Though having only become widely available in the past 10-20 years, hybrid cars have actually been around for quite a while; in fact the first hybrid car, the 'Lohner-Porsche Mixte', was invented in 1896 by a 21 year old Ferdinand Porsche. At the time the vehicle was too expensive for mass consumption, but with almost 120 years of research and technological advances since its initial inception, hybrid cars are now a realistic, viable alternative to pure petrol run cars.
This is not to say that they behave in the exact same way, and with research into more effective hybrids consistently on-going, its evolution is far from over. There is no debate that their environmental impact is far less than standard cars, but as things stand now, is getting a hybrid car an economical option?
6 Pros of Hybrid Cars
- On average hybrid cars emit 23% less pollution and toxic emissions, which is the reason behind its most apparent benefit, their eco-friendliness.
- Whilst they do require petrol to run, hybrid cars use their electric motor to provide some or all of the driving force; which greatly reduces the petrol consumption, allowing you to save money whilst reducing your carbon footprint.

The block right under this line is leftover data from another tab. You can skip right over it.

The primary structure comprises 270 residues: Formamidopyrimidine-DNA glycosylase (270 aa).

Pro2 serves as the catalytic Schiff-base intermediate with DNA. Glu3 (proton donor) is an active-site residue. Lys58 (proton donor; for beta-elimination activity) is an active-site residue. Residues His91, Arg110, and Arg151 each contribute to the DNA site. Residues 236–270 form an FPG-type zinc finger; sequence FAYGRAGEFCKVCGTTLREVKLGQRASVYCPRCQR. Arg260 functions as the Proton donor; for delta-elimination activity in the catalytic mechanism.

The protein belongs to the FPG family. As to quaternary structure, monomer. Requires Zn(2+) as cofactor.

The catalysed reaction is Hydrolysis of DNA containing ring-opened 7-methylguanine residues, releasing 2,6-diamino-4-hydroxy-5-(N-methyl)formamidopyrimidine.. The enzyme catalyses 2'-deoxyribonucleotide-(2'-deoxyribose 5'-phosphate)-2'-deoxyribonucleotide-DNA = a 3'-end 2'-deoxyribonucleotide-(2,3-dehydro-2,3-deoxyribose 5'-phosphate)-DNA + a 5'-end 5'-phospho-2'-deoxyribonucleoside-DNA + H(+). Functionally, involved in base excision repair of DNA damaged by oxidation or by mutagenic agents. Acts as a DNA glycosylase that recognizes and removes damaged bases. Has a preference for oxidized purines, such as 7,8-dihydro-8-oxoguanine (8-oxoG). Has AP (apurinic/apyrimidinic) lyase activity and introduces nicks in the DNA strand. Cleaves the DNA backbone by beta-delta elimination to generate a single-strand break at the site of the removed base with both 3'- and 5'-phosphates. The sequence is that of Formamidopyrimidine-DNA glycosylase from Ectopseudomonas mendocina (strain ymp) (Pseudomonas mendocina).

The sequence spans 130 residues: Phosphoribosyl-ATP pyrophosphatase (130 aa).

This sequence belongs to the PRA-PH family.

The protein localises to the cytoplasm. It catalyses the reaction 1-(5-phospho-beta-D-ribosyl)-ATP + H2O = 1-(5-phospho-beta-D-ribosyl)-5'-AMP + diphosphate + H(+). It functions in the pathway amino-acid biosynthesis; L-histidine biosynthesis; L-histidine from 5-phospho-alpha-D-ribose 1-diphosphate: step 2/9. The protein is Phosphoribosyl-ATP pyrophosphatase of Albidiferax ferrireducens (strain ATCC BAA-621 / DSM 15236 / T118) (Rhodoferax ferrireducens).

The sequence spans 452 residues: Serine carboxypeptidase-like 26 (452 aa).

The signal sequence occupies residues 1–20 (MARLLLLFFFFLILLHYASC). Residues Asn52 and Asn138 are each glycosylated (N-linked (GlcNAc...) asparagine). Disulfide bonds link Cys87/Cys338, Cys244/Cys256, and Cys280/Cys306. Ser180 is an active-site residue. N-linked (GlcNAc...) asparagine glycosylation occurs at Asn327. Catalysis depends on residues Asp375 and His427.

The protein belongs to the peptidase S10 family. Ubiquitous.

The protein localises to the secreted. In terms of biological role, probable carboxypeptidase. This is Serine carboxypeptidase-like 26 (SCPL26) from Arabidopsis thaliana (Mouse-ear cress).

- The government charges considerably less road tax for hybrid cars, due to their lower CO2 emissions.
- Designed to be fuel efficient, hybrids are lighter in weight than standard petrol run cars and make use of a considerably smaller engine; both of which help to reduce fuel consumption.
- The research being poured into hybrid cars is constantly bearing fruit, with the average hybrid now being capable of running at 40 miles to the gallon and the newer, more advanced models being able to operate at an impressive 50mpg!
- Due to the many long-term ways in which they can help save the driver money, hybrids do not devalue in the same extreme way as regular cars would, resulting in high resale values.
4 Cons of Hybrid Cars
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- Because they are designed with fuel economy in mind, not speed, hybrids will have a lower power output than cars that run purely on fossil fuels.
- The research going into hybrid cars may regularly show results, but it does make the initial expenditure of buying one noticeably higher.
- The parts used to build the hybrids are less common than parts for ordinary cars, meaning spare parts may not be immediately accessible. This also contributes to their high initial cost, as well as the increase in repair cost when out of warranty.
- Not all mechanics will be especially well versed in how to repair hybrid cars, or they may lack the equipment to work on them effectively.